...Well, sort of.Last night in the State of the Union address, the Commander-in-Chief proposed this:
A second task we can take on together is to design and establish a volunteer Civilian Reserve Corps. Such a corps would function much like our military reserve. It would ease the burden on the Armed Forces by allowing us to hire civilians with critical skills to serve on missions abroad when America needs them. And it would give people across America who do not wear the uniform a chance to serve in the defining struggle of our time.Last summer, I presented a briefing at the US Army Combined Arms Center Combat Studies Institutes annual symposium. (full transcript of the conference) I also blogged about it here and here. In attendance at the conference, were such illustrious types as General David Petraeus, Dr. Lewis Sorely, Dr. Andrew F. Krepinevich, and many others. Granted I was the dim bulb in a room full of klieg lights, but it was interesting experience.In my briefing, I proposed something very much like the president articulated last night. The crux of the problem is that about 97% of our standing national capacity to perform nation building operations in environments such as Iraq and Afghanistan resides within the military reserves. Most of these units are Army Reserve Civil Affairs units. There are about 7,000 civil affairs billets in the reserves. So a nation of 300 million relies on 7,000 military reservists whom we hope have all the skills we need to perform the stability-and-support, Phase IV operations. Four years into Iraq and the electrical grid is still in shambles. As a nation, we can do better.Clearly our national approach to nation building isnt working. We dont have time to build this capacity after the shooting stops or the enemy regime tumbles. Iraq has demonstrated that our reconstruction capability needs to be in place quickly to pacify the civilian population. We have great organizations like USAID performing some of this role, but the American government is not configured to be expeditionary in nature. We need to change.The military has tried some solutions to this problem like requiring that all reservists register their civilian skills with the military. This is a good idea, but a band-aid at best. In effect, we are relying on a crapshoot to determine if we have the skilled professionals we need in the military to rebuild war-shattered nations. We are hoping that the officers and enlisted men who joined the Army in the 80s and 90s have matured into the fire and police chiefs that we brag about having today.I proposed that we create a standing force of skilled civilians as an augmentation to the military reserves. The same legal protections that apply to military reservists would be extended to these civilians. They would train like reservists and be available for deployment like reservists. They would join with the understanding that they could be put in harms way. Many in the blogosphere scoffed at the idea that we would be able to recruit people for this mission, but I believe that in the post 9-11 world many Americans are looking for a way to get in the fight besides going to the mall.Having this standing capability might also ease our reliance on contractors or the ad-hoc nature that characterized the establishment of the CPA in Iraq. If we are truly engaged in a generational struggle, then we need to configure our government for it. We wished away nation building with political rhetoric in the 2000 election, and now it is time to face reality and enhance our capacity to do it right.-- Kris AlexanderUPDATE 1:55 PM: "I've worked on this issue for many years on and off the Hill," says The White House Project's Lorelei Kelly. The origins can be found (with all due respect, Kris) "in the Clinton era, with the Office of Transition Initiatives."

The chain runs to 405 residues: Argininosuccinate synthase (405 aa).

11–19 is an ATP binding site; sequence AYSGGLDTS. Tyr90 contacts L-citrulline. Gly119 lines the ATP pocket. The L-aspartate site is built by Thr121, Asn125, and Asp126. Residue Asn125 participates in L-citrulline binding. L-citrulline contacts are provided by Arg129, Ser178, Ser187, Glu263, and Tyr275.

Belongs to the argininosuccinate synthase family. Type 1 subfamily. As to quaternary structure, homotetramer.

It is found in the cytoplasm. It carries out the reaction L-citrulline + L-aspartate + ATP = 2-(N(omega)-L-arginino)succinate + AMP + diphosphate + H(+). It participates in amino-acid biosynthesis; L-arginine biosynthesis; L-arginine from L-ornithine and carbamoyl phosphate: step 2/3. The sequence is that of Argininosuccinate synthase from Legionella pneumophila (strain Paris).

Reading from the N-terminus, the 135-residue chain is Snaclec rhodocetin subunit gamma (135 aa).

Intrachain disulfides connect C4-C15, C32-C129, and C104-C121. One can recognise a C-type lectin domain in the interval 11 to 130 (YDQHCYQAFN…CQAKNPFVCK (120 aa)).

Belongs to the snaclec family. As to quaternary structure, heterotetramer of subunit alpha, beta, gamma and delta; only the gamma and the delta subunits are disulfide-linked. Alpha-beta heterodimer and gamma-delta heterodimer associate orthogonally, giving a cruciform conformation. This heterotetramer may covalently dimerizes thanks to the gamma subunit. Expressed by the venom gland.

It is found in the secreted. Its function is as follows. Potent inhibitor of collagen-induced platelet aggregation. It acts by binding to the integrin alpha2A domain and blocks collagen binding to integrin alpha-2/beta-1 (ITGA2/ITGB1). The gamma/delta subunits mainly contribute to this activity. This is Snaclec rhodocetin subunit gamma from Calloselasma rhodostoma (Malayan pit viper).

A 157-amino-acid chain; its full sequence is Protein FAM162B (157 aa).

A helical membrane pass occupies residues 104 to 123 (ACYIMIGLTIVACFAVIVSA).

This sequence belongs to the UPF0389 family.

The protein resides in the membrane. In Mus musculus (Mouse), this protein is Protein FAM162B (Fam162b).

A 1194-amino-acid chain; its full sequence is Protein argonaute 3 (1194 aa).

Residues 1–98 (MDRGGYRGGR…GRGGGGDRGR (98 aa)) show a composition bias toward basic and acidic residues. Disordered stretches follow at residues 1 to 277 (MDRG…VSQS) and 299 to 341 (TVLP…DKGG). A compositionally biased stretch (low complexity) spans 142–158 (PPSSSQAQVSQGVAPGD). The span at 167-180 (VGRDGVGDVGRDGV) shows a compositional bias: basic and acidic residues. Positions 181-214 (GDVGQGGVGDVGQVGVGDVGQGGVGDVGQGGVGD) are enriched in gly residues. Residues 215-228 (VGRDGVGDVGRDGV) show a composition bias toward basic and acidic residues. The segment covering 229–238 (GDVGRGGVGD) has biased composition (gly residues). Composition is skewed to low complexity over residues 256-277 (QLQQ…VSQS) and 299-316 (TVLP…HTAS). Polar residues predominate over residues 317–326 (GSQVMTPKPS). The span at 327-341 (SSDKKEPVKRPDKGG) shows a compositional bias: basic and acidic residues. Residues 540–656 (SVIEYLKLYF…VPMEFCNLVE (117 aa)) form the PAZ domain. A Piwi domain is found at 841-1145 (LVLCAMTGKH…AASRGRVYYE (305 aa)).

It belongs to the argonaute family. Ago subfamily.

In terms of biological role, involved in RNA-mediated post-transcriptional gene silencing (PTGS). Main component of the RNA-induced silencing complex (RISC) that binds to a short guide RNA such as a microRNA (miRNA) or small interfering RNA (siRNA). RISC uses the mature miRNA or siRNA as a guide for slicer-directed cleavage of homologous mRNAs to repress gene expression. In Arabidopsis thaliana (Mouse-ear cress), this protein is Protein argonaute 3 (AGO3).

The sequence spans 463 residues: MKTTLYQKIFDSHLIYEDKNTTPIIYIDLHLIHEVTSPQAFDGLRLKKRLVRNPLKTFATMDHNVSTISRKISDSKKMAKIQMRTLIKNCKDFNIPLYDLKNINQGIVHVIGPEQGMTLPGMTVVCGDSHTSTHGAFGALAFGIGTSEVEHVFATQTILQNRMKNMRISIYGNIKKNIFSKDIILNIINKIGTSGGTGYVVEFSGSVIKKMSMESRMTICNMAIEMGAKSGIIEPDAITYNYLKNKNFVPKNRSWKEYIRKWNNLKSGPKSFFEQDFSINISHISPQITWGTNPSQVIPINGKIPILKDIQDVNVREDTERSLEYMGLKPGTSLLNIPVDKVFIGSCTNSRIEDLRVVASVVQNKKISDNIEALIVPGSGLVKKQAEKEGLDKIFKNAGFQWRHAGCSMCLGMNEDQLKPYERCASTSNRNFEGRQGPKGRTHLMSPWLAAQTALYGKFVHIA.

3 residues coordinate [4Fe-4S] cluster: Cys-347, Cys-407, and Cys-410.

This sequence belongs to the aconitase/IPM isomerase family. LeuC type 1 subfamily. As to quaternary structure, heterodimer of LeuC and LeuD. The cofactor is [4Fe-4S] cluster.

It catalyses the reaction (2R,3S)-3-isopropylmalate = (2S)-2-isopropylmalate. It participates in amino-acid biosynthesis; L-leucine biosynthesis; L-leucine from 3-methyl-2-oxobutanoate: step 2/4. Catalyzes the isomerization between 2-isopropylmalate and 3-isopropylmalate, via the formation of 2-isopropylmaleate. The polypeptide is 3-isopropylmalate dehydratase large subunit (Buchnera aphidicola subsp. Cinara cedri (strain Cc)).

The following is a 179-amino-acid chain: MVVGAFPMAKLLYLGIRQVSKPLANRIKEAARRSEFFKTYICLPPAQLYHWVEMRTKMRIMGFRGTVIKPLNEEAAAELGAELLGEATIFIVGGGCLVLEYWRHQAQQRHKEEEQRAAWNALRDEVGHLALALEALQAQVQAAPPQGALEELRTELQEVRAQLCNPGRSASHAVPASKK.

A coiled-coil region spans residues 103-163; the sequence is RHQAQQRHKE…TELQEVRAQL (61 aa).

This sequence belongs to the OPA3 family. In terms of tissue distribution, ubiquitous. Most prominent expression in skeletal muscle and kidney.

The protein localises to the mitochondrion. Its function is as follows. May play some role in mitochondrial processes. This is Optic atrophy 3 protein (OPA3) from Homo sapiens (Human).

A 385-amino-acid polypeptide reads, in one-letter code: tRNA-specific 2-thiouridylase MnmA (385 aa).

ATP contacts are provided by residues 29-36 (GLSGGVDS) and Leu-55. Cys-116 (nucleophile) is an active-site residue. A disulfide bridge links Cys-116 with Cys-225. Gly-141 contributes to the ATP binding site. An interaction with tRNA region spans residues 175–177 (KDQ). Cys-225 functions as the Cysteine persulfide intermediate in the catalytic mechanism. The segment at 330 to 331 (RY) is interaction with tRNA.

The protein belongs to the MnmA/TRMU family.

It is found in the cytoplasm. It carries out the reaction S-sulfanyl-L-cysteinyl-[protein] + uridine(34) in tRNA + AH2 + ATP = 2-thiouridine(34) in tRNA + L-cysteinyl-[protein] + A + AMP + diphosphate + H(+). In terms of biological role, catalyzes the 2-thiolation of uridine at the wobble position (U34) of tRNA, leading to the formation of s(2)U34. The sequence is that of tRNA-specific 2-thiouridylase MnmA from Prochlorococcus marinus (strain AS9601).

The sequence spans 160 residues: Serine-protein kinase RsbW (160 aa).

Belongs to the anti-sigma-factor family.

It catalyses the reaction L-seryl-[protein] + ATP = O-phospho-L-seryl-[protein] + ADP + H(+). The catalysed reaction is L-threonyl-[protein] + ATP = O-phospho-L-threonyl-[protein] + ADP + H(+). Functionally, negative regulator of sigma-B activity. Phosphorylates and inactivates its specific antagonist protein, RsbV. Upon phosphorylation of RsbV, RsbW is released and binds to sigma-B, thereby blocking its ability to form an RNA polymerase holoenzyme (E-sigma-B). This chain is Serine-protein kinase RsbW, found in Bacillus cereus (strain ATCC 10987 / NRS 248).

The Clinton folks wrote the roadmap for complex contingency operations through a set of four presidential directives. Sadly, the new National Security Council threw them all out upon coming to office and so lost some of the most important institutional memory they could have had for subsequent policy crises.This is an important innovation in government because it operationally begins to re allocate the division of labor away from the military and to civilians, as it should be. The military should not be doing many of the tasks that have accrued to it...but it is a problem solving and manpower heavy organization that does not say "no." Also, I welcome the addition of more civilians working as international public servants. These are jobs that belong in a long overdue discussion about the essential role of government in today's world....the reason the Blackwaters and other private military companies have thrived so during the past decade is not a question of whither mercenaries, its a fat and lazy elected leadership that REFUSES to have this conversation because the easiest budget box to check is to fund the defense budget at any outrageous level...If we don't talk about the roles and missions of our agencies post 9/11 there will be no end to the spending, and we'll have both the Cold War hangover and legacy budget with an ineffectual grab bag of personnel and tools...all over militarized, and all to our own detriment.Tom Barnett can probably cry "stolen," too.